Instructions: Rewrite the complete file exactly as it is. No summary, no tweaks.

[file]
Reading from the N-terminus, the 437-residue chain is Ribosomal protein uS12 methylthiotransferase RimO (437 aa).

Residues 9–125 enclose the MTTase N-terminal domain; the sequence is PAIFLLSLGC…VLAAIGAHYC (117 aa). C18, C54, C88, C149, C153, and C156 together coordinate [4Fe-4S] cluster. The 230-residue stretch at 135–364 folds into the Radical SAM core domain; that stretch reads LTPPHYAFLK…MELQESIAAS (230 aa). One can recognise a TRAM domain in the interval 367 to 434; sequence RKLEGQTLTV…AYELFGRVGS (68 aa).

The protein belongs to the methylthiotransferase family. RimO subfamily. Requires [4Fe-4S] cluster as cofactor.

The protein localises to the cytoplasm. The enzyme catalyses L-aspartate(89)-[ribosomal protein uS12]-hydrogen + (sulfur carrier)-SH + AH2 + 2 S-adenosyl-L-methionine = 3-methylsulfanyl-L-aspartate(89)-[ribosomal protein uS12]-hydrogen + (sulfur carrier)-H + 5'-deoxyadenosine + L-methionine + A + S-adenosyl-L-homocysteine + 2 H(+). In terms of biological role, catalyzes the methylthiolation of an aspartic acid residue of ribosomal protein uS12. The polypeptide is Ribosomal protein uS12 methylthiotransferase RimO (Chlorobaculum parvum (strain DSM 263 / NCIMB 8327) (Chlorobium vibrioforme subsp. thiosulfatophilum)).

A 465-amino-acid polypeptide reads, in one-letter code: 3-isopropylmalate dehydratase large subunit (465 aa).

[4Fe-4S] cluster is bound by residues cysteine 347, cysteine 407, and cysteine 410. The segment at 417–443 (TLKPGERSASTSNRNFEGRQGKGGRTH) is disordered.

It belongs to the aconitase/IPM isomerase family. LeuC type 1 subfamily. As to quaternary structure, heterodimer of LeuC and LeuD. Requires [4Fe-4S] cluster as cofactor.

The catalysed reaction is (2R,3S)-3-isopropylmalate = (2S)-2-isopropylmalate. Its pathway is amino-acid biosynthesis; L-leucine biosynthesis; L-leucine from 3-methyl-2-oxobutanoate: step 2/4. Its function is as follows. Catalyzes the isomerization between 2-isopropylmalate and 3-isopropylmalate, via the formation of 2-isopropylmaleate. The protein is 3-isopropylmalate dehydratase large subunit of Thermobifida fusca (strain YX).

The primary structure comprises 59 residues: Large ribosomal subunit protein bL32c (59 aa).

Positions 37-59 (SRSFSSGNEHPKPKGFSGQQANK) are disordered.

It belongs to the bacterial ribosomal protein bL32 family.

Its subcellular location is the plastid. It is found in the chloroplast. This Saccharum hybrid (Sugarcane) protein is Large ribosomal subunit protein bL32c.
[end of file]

Reading from the N-terminus, the 437-residue chain is Ribosomal protein uS12 methylthiotransferase RimO (437 aa).

Residues 9–125 enclose the MTTase N-terminal domain; the sequence is PAIFLLSLGC…VLAAIGAHYC (117 aa). C18, C54, C88, C149, C153, and C156 together coordinate [4Fe-4S] cluster. The 230-residue stretch at 135–364 folds into the Radical SAM core domain; that stretch reads LTPPHYAFLK…MELQESIAAS (230 aa). One can recognise a TRAM domain in the interval 367 to 434; sequence RKLEGQTLTV…AYELFGRVGS (68 aa).

The protein belongs to the methylthiotransferase family. RimO subfamily. Requires [4Fe-4S] cluster as cofactor.

The protein localises to the cytoplasm. The enzyme catalyses L-aspartate(89)-[ribosomal protein uS12]-hydrogen + (sulfur carrier)-SH + AH2 + 2 S-adenosyl-L-methionine = 3-methylsulfanyl-L-aspartate(89)-[ribosomal protein uS12]-hydrogen + (sulfur carrier)-H + 5'-deoxyadenosine + L-methionine + A + S-adenosyl-L-homocysteine + 2 H(+). In terms of biological role, catalyzes the methylthiolation of an aspartic acid residue of ribosomal protein uS12. The polypeptide is Ribosomal protein uS12 methylthiotransferase RimO (Chlorobaculum parvum (strain DSM 263 / NCIMB 8327) (Chlorobium vibrioforme subsp. thiosulfatophilum)).

A 465-amino-acid polypeptide reads, in one-letter code: 3-isopropylmalate dehydratase large subunit (465 aa).

[4Fe-4S] cluster is bound by residues cysteine 347, cysteine 407, and cysteine 410. The segment at 417–443 (TLKPGERSASTSNRNFEGRQGKGGRTH) is disordered.

It belongs to the aconitase/IPM isomerase family. LeuC type 1 subfamily. As to quaternary structure, heterodimer of LeuC and LeuD. Requires [4Fe-4S] cluster as cofactor.

The catalysed reaction is (2R,3S)-3-isopropylmalate = (2S)-2-isopropylmalate. Its pathway is amino-acid biosynthesis; L-leucine biosynthesis; L-leucine from 3-methyl-2-oxobutanoate: step 2/4. Its function is as follows. Catalyzes the isomerization between 2-isopropylmalate and 3-isopropylmalate, via the formation of 2-isopropylmaleate. The protein is 3-isopropylmalate dehydratase large subunit of Thermobifida fusca (strain YX).

The primary structure comprises 59 residues: Large ribosomal subunit protein bL32c (59 aa).

Positions 37-59 (SRSFSSGNEHPKPKGFSGQQANK) are disordered.

It belongs to the bacterial ribosomal protein bL32 family.

Its subcellular location is the plastid. It is found in the chloroplast. This Saccharum hybrid (Sugarcane) protein is Large ribosomal subunit protein bL32c.